Saturday, December 8, 2012

FLASHBACK... Baja California 1

Craters of the moon!

AFTER a slight detour into Okotoks to fix a sticking brake caliper, the rest of the drive south was rather uneventful.

Anyone having done I 15 south from Alberta knows that until you reach the Bitter root mountains south of Great Falls, the road can be desolate and boring.

Once driving through the range, following the Missouri river and on into Idaho over the Monida Pass, things become far more interesting and actually very scenic.


Sunrise first day.
THE Santa Anna winds picked up as I drove across Utah into Nevada and especially in California.  I took care to park whenever possible facing south, with the sole intention of keeping my door from being ripped out of my hands and off the hinges.  There were reports that winds were reaching gusts of 100 mph across the Mojave.

My fuel mileage suffered tremendously averaging less than 10 mpg and sometimes only half that.
I waste little time to get out and ride
BY the time I reached SO Cal, things eased up somewhat and once into Baja proper, it was once again bearable.  Tijuana is a huge, sprawling metropolis, most famous for cheap booze, underground tunnels into the US and crime.  I never linger in TJ, preferring on most occasions to cross inland at the Tecate crossing.

Ensenada is a pretty port city, the northern terminus of many cruise lines, and a sometimes Universal Studios set.  The Visa free tourist zone runs from Ensenada across Baja Norte to San Felipe, at least on paper, you'll need an entry visa to continue south of here.


Brit couple traveling the world.
I stay south on the trans Peninsular Highway number 1.  Driving through small towns bisected via the major route, its a whole 'nother world out there.

Detour for gas and you are on dirt roads, choked with dust during the warmer months.  Traffic can be intimidating with vehicles driving along side the road and across your path at odd angles.  Cars, buses and trucks abound in the Norte but once you head inland, fewer vehicles will be found.
Typical Baja track
ALMOST always I stop around Cativina, where massive house sized boulders are favorites for climbers and explorers.  There is a very good if little used trailer/RV park right in town on the West side.  Fuel stops can be dicey, so I always keep the tanks full and Jerry cans besides.

As you cross the 'border' into Baja Sur, chances are your papers (and Visa) will be asked for and you will be required to have a 'soak' from a spray tank on someones back to 'detox' the underside of your vehicle.  I'm sure the fine mist is only an excuse to collect a few pesos!


Dry riverbed, but water is just below the surface
THIS trip, the crossing agent, told me I couldn't bring apples that were in my fridge across with me, but after helping himself to a Canadian Macintosh, he let me keep the rest.

Military checkpoints are far less numerous than my first forays south, mostly quick and efficient after a few questions.  Rarely have I been detained longer than minutes.  The road surface is generally good, but shoulders are typically non existent and you have to be careful not to drop a wheel over the side.
You meet all kinds, three French girls and an American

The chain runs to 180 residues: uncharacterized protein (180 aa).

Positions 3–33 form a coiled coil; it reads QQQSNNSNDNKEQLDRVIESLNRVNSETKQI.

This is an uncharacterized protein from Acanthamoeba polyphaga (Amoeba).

I reached Playa Los Cocos late night after a very long trip fighting the wind and road.  Fortunately the moon was out and I pulled off to the side of the beach and sacked out for the remainder of the night.

It wasn't till the following morning that I set up my camp at palapa number 8, where I would spend the next 7 weeks.


Mooning
I love this part of North America!

It is still vast, sparse and somehow, magical to me.  Since the first time I rode the length of the peninsula, I have returned over a dozen times. 

Now that I live on the east coast of Canada, I'm not sure when I will be next there, but perhaps, on one of my Phoenix trips, I can make the journey across the border once again.
Palapa numero Ocho
IN the mornings, the gentle and warm water of Bahia Conception laps the sand within feet of my rig.  I am at the south end of the Bay, famous for it's seclusion, yet within yards of the highway, and accessible to many great beaches. If there was a stable source of fresh water and power supplied, this place would be full of luxury hotels.

As it is, between Mulege to the north and Loreto to the south, aside from a few fishing camps and ejidos, there is virtually nothing but sand sea and sun!


The Cortez
THE attraction to me is the warmth, the seclusion and the friendly natives, including the regulars that have been coming here for years.  Harold and Judy, Ron and Marilyn and my sister and her husband.

Then of course there is the riding!

Riding the myriad of back trails and roads can be thrilling, peaceful and never dull.  Its a welcome change from the forested Rockies of western Canada and the tight off road regulations of my former home in Alberta.



Chores don't stay at home
AS I settle in for my fall visit, chores don't stop.

Trips into Mulege for groceries, dealing with beach vendors, prepping the bike, scoping out the next ride.  There is always something to do.  Maybe a paddle around to the next cove at Escondido or Santispec, or over to Berthes for lunch.  With power only supplied by your own generator or battery, I spend many a lazy hour catching up on my writing or reading.  Berthe's or Ann's will gladly exchange pocket books.

If you've ever wanted to live on the beach or trade  some of your overtime for down time... Baja is a definite must see destination.

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